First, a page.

Roger Federer is a savage man when he is in the mood. He hides it well with the easy charm, the sense that one day he may turn up on court wearing a top hat made out of solid gold, the lulling elegance that gently puts his opponents to sleep. It is a winning combination that helps to explain why they prefer not to see him pushed too hard on Centre Court, why there were a few shocked gasps and worried whispers when it fleetingly seemed Federer might fluff his lines on an agreeably mild evening at Wimbledon.

A crowd lusting for even more Roger, one more glimpse of that single-handed backhand before the curtain falls on the best and most exclusive show in town, obviously got what they wanted in the end: another Federer win, another Federer final. For a while the valiant, doomed Tomas Berdych dared to tear up the script. But eventually the Czech had to be content with the role of comedy sidekick, whose job is to accept that stepping on court with this company means playing in front of an audience eagerly waiting for the moment when your pants are pulled over your head.

Admittedly the 7-6 (4), 7-6 (4), 6-4 victory that secured Federer’s place in the final against Marin Cilic was not as serene as many had anticipated. Berdych was an imposing but predictable threat, a power player whose thudding serves and booming forehands ensured that this was not an entirely smooth ride. After squeezing past Sam Querrey, Cilic will have noticed how Berdych’s flat hitting unsettled Federer and the Croat will believe he has enough variety to disrupt Sunday afternoon’s coronation.

Yet for all that his performance was not without flaws, betting against Federer claiming a historic eighth Wimbledon title would be a brave move. There were a couple of double-faults, a few shanks, some nervy service games, but ultimately this was a continuation of his astonishing resurgence this year, which has been both a triumph of longevity and a strong argument for the benefits of listening to your body.

This was the first time since 2005 that only one member of the Big Four had reached the last four at Wimbledon. It was Federer then; it is Federer now. It is also the first time since the 2009 US Open that none of Novak Djokovic, Rafael Nadal or Andy Murray blocks his path in a grand slam final.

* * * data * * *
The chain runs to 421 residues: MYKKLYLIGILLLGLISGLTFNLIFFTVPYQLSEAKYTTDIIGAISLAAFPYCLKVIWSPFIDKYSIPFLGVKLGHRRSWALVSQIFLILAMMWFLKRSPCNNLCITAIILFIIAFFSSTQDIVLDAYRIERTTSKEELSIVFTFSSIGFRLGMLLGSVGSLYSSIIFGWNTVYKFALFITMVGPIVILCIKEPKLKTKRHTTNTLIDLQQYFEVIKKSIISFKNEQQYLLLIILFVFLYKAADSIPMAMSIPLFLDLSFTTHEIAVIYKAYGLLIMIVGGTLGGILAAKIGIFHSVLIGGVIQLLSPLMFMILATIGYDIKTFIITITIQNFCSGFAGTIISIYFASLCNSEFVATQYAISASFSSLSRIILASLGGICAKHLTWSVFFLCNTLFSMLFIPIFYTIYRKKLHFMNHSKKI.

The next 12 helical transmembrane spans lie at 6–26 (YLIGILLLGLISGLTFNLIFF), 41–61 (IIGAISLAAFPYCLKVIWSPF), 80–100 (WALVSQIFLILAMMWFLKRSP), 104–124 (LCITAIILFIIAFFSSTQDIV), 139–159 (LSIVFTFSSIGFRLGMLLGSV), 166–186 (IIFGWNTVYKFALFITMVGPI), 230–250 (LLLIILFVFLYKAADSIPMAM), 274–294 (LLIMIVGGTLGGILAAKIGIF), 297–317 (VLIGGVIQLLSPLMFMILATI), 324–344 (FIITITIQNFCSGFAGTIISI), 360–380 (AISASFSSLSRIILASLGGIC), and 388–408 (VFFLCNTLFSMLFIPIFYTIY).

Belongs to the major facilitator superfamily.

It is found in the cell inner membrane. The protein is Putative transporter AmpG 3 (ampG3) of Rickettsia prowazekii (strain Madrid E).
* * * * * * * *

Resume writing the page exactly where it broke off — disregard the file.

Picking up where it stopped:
Federer’s 2017 revival has been a rebellion against the idea there is no choice but to submit to the tour’s relentless grind. After six months out with a knee injury, the 35-year-old returned better than ever to win his 18th major in Melbourne, beating Nadal in a classic final before deciding to skip the French Open in order to protect his grass genius. Djokovic and Murray exited here on Wednesday as their bodies buckled under the strain.

He has still to drop a set and it was hard not to feel for Berdych, a former world No4 who once beat Federer at Wimbledon, only to lose to Nadal in the final. It is Berdych’s misfortune to compete in such a competitive era.

When these two met in the third round of the Australian Open in January, it turned into one of the great humiliations. Yet this was more even than Federer’s quarter-final thrashing of Milos Raonic, when he delighted in torturing the man who beat him last year, that gentlemanly air masking his ruthless streak, and Berdych often gave the impression that there is only so much embarrassment one man can take. Trailing by an early break, a gorgeous drop volley from Federer was met with the kind of smug chuckle that compelled Berdych to respond.

There were a few winces when a double-fault allowed Berdych, who mysteriously had Djokovic’s face on his trainers, to cancel out an early break. First Andy, then Jo, and now Roger? Surely not.

Yet Berdych was not allowed to convert an assortment of chances and a woozy sense of contentment spread across the ground when Federer summoned a couple of gorgeous forehands to take the second tie-break.

Cilic thumped Federer on the way to winning the US Open in 2014 and he will be a tricky adversary but Federer glides into the second Sunday for the 11th time in his gilded career, primed to make Centre Court convulse with joy again.